Electing under Section 217 of the Income Tax Act

T4145(E) Rev. 21

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La version française de cette brochure est intitulée Choix prévu à l’article 217 de la Loi de l’impôt sur le revenu.

Unless otherwise stated, all legislative references are to the Income Tax Act or, where appropriate, the Income Tax Regulations.

Is this pamphlet for you?

This pamphlet is for you if both of the following apply:

This pamphlet explains what a section 217 election is and how to decide if it is beneficial for you. It also explains how to complete a 2021 section 217 return.

Table of contents

Electing under section 217 of the Income Tax Act

What is a section 217 election?

If you are a non-resident of Canada, Canadian payers have to withhold non-resident tax on certain types of Canadian-source income they pay or credit to you. The tax withheld is usually your final tax obligation to Canada on this income and you do not have to file a Canadian Income Tax and Benefit Return to report it. However, you can choose to file a Canadian return to report certain types of Canadian-source income listed in the next section by “electing under section 217 of the Income Tax Act.” In doing so, you may pay tax on this income using a different method and may receive a refund of all or part of the non-resident tax withheld.

If you emigrated from Canada in 2021, the section 217 election applies to Canadian-source income (listed below) that is received after leaving Canada.

If you immigrated to Canada in 2021, contact the Canada Revenue Agency (CRA) for any special section 217 rules that may apply to you.

Eligible section 217 income

The section 217 election applies to the following types of Canadian-source income:

Note

If you received old age security benefits, you may need to file Form T1136, Old Age Security Return of Income, even if you choose not to file a return under section 217. For more information, see Guide T4155, Old Age Security Return of Income Guide for Non-Residents.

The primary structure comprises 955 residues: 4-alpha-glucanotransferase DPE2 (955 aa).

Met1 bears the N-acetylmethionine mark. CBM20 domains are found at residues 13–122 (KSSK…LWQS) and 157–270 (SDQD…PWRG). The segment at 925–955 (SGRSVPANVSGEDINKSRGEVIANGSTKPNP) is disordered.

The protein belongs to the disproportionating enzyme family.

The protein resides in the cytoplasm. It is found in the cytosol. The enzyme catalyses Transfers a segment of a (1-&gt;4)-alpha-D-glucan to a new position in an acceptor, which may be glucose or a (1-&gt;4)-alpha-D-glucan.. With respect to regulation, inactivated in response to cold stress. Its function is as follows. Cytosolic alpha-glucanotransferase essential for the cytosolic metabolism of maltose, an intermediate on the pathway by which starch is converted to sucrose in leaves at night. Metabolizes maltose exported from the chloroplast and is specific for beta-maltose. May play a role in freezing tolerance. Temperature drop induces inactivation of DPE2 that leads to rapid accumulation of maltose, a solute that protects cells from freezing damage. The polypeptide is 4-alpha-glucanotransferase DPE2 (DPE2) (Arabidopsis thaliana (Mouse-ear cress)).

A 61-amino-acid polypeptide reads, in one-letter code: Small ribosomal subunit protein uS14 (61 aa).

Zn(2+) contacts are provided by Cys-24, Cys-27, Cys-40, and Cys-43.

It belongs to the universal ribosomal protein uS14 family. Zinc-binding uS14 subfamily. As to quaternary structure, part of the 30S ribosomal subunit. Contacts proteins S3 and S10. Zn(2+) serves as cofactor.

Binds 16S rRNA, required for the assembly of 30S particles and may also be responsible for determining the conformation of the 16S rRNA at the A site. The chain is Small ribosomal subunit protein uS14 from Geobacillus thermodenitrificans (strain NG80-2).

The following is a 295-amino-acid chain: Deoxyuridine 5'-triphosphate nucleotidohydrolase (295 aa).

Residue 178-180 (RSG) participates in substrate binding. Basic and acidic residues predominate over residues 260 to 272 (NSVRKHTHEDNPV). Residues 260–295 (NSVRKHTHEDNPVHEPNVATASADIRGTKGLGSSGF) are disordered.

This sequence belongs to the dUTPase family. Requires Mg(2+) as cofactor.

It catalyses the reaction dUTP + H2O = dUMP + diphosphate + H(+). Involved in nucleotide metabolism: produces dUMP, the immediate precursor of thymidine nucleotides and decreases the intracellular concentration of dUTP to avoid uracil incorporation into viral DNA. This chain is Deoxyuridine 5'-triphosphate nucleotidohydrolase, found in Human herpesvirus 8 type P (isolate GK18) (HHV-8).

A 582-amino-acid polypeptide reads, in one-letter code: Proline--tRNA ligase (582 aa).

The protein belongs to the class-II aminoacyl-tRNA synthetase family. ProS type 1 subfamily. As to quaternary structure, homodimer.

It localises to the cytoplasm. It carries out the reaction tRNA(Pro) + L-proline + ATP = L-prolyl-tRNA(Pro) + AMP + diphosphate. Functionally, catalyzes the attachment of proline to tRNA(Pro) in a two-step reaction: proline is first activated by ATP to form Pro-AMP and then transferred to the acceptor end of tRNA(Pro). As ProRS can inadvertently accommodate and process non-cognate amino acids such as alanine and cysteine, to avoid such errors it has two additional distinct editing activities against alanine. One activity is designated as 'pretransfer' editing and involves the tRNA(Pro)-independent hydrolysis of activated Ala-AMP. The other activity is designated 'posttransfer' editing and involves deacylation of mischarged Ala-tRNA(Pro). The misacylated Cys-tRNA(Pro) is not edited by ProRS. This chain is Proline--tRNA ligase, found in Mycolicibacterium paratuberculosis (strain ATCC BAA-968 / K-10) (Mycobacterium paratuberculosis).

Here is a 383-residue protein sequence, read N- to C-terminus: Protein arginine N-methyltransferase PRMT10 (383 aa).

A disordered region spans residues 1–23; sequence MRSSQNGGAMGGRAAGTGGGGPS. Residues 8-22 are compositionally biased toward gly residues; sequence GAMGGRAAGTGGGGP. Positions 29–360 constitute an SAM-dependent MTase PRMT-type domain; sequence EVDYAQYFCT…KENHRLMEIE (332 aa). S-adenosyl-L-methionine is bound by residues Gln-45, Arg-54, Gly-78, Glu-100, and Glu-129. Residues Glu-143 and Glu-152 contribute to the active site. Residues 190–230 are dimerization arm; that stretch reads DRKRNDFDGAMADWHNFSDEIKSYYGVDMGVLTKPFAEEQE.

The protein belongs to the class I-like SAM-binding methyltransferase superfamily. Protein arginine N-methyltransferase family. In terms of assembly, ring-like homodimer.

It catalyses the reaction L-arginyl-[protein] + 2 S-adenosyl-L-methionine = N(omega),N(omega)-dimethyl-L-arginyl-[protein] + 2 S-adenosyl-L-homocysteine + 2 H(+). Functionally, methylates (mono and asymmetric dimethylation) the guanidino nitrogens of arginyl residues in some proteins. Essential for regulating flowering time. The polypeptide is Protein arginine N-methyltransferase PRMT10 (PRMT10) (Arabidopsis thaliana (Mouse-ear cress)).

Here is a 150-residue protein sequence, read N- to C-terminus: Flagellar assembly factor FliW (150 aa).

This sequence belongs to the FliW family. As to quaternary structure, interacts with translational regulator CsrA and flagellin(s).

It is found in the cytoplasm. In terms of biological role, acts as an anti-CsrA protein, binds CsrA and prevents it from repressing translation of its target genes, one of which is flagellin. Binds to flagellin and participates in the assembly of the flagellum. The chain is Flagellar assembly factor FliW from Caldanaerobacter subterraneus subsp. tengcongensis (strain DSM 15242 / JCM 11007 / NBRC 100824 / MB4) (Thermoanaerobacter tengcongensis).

Why elect under section 217?

You will benefit from electing to file a return under section 217 if the total tax payable on line 43500 on your return is less than the tax you would otherwise pay if you did not make this election. When processing your return, the CRA will only take your election under section 217 into account if it is beneficial.

To determine the tax you would otherwise pay if you did not make a section 217 election, add the following amounts:

To calculate the total tax payable on your section 217 return, see Completing your section 217 return.

If the election is beneficial

If you file your section 217 return on time, the CRA will refund any tax withheld that is more than the amount you owe. If the payer withheld less than the required amount of non-resident tax on your eligible section 217 income, you may have a balance owing, even if the election is beneficial. Make sure you include on line 43700 of your return the non-resident tax withheld on your eligible section 217 income from your information slips.

Note

Attach a completed Schedule A, Schedule B, and Schedule C to your return. If you do not attach these schedules, the processing of your return, and any refund you may be entitled to, may be delayed. Also attach a copy of your information slips.

If the election is not beneficial